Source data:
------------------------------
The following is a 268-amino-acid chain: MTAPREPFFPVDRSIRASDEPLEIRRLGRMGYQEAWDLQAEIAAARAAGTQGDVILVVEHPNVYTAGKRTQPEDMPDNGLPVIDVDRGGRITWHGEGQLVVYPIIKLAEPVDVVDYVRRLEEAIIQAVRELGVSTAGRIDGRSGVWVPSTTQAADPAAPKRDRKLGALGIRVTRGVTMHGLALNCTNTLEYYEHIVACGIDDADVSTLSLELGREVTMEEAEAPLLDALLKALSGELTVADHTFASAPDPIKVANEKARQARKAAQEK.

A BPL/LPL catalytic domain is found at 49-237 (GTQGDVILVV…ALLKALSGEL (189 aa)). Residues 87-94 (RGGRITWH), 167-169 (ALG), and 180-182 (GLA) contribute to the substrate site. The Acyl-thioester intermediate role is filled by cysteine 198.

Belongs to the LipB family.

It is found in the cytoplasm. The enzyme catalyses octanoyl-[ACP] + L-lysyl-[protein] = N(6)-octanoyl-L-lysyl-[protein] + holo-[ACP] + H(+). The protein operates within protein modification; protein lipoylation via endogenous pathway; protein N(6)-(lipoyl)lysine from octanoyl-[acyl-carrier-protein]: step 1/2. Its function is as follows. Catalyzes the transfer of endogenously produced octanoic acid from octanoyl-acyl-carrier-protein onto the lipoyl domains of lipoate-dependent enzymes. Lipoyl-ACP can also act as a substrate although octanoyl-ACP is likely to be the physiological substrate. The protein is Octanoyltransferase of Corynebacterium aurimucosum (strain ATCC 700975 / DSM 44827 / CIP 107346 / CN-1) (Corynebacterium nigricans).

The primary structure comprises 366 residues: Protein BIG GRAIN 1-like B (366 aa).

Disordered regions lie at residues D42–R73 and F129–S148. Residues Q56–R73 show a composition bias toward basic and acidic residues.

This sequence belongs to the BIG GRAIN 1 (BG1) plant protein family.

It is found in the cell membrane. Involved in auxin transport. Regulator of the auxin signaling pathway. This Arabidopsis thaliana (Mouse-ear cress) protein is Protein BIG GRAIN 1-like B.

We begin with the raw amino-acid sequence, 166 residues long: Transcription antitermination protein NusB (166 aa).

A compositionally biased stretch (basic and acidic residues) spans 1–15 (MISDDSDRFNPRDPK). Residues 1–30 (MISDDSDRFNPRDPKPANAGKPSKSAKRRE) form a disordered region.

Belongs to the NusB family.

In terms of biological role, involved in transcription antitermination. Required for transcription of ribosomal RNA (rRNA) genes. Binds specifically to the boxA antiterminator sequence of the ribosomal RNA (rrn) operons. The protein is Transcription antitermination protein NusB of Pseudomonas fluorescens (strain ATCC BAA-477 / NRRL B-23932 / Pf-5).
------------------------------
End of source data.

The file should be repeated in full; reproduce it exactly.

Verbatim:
The following is a 268-amino-acid chain: MTAPREPFFPVDRSIRASDEPLEIRRLGRMGYQEAWDLQAEIAAARAAGTQGDVILVVEHPNVYTAGKRTQPEDMPDNGLPVIDVDRGGRITWHGEGQLVVYPIIKLAEPVDVVDYVRRLEEAIIQAVRELGVSTAGRIDGRSGVWVPSTTQAADPAAPKRDRKLGALGIRVTRGVTMHGLALNCTNTLEYYEHIVACGIDDADVSTLSLELGREVTMEEAEAPLLDALLKALSGELTVADHTFASAPDPIKVANEKARQARKAAQEK.

A BPL/LPL catalytic domain is found at 49-237 (GTQGDVILVV…ALLKALSGEL (189 aa)). Residues 87-94 (RGGRITWH), 167-169 (ALG), and 180-182 (GLA) contribute to the substrate site. The Acyl-thioester intermediate role is filled by cysteine 198.

Belongs to the LipB family.

It is found in the cytoplasm. The enzyme catalyses octanoyl-[ACP] + L-lysyl-[protein] = N(6)-octanoyl-L-lysyl-[protein] + holo-[ACP] + H(+). The protein operates within protein modification; protein lipoylation via endogenous pathway; protein N(6)-(lipoyl)lysine from octanoyl-[acyl-carrier-protein]: step 1/2. Its function is as follows. Catalyzes the transfer of endogenously produced octanoic acid from octanoyl-acyl-carrier-protein onto the lipoyl domains of lipoate-dependent enzymes. Lipoyl-ACP can also act as a substrate although octanoyl-ACP is likely to be the physiological substrate. The protein is Octanoyltransferase of Corynebacterium aurimucosum (strain ATCC 700975 / DSM 44827 / CIP 107346 / CN-1) (Corynebacterium nigricans).

The primary structure comprises 366 residues: Protein BIG GRAIN 1-like B (366 aa).

Disordered regions lie at residues D42–R73 and F129–S148. Residues Q56–R73 show a composition bias toward basic and acidic residues.

This sequence belongs to the BIG GRAIN 1 (BG1) plant protein family.

It is found in the cell membrane. Involved in auxin transport. Regulator of the auxin signaling pathway. This Arabidopsis thaliana (Mouse-ear cress) protein is Protein BIG GRAIN 1-like B.

We begin with the raw amino-acid sequence, 166 residues long: Transcription antitermination protein NusB (166 aa).

A compositionally biased stretch (basic and acidic residues) spans 1–15 (MISDDSDRFNPRDPK). Residues 1–30 (MISDDSDRFNPRDPKPANAGKPSKSAKRRE) form a disordered region.

Belongs to the NusB family.

In terms of biological role, involved in transcription antitermination. Required for transcription of ribosomal RNA (rRNA) genes. Binds specifically to the boxA antiterminator sequence of the ribosomal RNA (rrn) operons. The protein is Transcription antitermination protein NusB of Pseudomonas fluorescens (strain ATCC BAA-477 / NRRL B-23932 / Pf-5).